Travel is the Best Medicine

The beauty is beyond words. The Taj-Mahal

Discovering the planet was one of my primary goals in life.  To that end, Tom and I have traveled to approximately 80 countries.  (Many we have visited more than once; like Italy, China, Turkey, Australia, New Zealand, and Tom visited Belgium 52 times while working. There is more here for him.) People always ask, “What is your favorite country?”

The Hassan II Mosque. Glorious!

And our response is that every country is our favorite.

The Beauty of other Cultures

It is difficult to forget the beautiful Thai faces, or the children surrounding Tom on the Bund in Shanghai.  Dining in Marrakesh or visiting the Hassan II Mosque in Casablanca are experiences that change you.  India’s poverty can be juxta positioned against the Muslim Taj Mahal, Red Fort, or Khajuraho! Egypt’s pyramids, the Wailing Wall in Israel, and the Parthenon in Greece were among our first explorations. We wanted to move to Australia and live in New Zealand too!  Every people, every country, every experience has made our lives rich and full.  We often wished that our faces matched the faces in the countries we visited — because they were so beautiful.

The Tunes in our Minds

Puppet show in Vietnam.

Architecture and food are basic to any trip, but as we traveled, we listened to music that penetrated our hearts.  I will never forget the drumming in Japan or the chants of monks in Nepal.  (Click link for monks.) Muslim Calls to Prayer in Egypt, Turkey, (Click link for prayer.) or Greece were beautiful sounds that filled the air.  And monks chanting throughout Europe in great cathedrals was enthralling. Puppet plays in Vietnam (Click for puppet show.) and Cambodia exposed us to very high pitched music that we had never heard.  And then there was dancing!  High-powered set dancing in Ireland was loud and exciting compared to the choreographed long-fingernailed dancers in Thailand.  To visit a country and a people is a way to step into the historic and current lives of others.  Travel is the best way to educate yourself!  It humbles you.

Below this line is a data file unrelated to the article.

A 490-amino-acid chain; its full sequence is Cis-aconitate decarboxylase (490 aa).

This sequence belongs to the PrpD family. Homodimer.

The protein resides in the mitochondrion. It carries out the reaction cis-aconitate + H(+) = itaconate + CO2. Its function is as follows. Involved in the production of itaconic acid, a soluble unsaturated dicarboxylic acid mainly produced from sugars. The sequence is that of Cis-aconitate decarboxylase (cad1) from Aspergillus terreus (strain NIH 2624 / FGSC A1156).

Senso-ji Temple

DeLaval and its People

Finally, I must remember many of the people who generously gave of their time to us while Tom was employed at DeLaval.  Sten was our first crusader who took us through the inside and outside of Sweden and Belgium.  He was so generous.  Others in Belgium treated us to home-cooked meals and tours of Brugge, Antwerp, Ghent, and more.  They popped (often) for gourmet meals and desserts.  A friend in Japan took us to Kamakura and paid for our fare on the Shinkansen to Kyoto.  He even booked our hotel for us.  When I returned to Japan, this same friend and his wife, took me to Senso-ji Temple complex.  We learned so much about WWII at the Yaskuni Shrine from them.  When we visited Argentina and Uruguay, several DeLaval people hosted us and toured us around the countries before we headed to Machu Picchu in Peru.  I will be forever grateful to DeLaval itself and the people who worked with Tom.  They were so gracious and opened their hearts and lives to us.

We are thankful every day!

These thoughts are miniscule when compared to ALL of the international people and places that have become part of our lives.  How do you say, “Thank YOU!” to the world and to the people at DeLaval?

As always, this post is copyrighted by Marla J. Selvidge

Wear a mask and social distance.  It could save a life.

It would have taken me days to find my own photos of the above places.  Thanks to the net for loaning the images to me.